The history of sake is very long, dating back to the 3rd century B.C. when a method of rice planting was introduced to Japan. It is believed that sake making in Japan started around the same time.

In 1944, during World War II, Japanese sake manufacturers coping with a shortage of rice started adding alcohol in the process of sake brewing in order to increase their production volume. After 2000 years of using 100% pure rice, the production of Japanese sake was divided into 2 different types: Honjozo (with additives) and Junmai (without additives). Although this polarization has continued to this day, shimizu-no-mai comprises only the most traditional type of sake.

Sake is traditionally made with no added alcohol, a style that is called “Junmai.” In the last century, sake producers developed a new style of sake called “Honjozo” which involves the addition of alcohol during the brewing process. Sake experts would agree that the “purest” form of sake is the Junmai style, as it is made with only the key ingredients. Pure Dawn, Pure Dusk, and Pure Night are made in this pure, traditional style.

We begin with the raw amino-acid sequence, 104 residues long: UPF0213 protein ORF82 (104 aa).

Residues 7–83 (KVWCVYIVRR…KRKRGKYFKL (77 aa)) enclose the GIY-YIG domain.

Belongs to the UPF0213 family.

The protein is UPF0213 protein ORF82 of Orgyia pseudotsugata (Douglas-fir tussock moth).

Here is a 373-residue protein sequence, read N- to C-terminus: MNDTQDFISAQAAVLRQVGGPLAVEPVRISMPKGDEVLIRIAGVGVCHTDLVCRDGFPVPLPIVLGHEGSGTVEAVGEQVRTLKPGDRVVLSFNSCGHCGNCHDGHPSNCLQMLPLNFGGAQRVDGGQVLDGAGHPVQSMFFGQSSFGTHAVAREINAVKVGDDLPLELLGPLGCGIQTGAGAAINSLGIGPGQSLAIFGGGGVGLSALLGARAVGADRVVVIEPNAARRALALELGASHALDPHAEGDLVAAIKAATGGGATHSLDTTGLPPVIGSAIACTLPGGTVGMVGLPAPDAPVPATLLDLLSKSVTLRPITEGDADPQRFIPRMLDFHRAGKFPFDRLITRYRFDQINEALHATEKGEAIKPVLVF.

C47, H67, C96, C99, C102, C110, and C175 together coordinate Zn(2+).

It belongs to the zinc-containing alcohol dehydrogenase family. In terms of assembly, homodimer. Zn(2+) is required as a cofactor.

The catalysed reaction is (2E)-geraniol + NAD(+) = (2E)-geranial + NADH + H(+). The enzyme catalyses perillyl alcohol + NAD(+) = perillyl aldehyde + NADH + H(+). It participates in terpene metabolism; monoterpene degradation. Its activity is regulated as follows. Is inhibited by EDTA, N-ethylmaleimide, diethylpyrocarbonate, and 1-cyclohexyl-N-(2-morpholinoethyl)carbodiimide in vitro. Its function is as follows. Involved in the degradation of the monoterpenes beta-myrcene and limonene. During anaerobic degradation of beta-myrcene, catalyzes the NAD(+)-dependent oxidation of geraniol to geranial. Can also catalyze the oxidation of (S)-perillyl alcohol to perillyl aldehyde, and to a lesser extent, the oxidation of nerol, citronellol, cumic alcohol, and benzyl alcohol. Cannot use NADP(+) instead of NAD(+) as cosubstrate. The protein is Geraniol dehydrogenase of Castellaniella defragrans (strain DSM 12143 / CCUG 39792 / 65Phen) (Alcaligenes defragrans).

The next ranking is “Junmai Ginjo,” which involves a more labor-intensive process to produce. The rice is polished further than that of “Junmai,” and must be milled to at least 60% of its original size. This class of sake is more refined than the simple “Junmai” and is known for fruity characteristics.

The highest ranked sake is the super-premium “Junmai Daiginjo.” This sake is brewed with highly polished rice, which must be no more than 50% of its original size. These fragrant sakes are generally light, complex, and considered the pinnacle of the brewmaster’s art.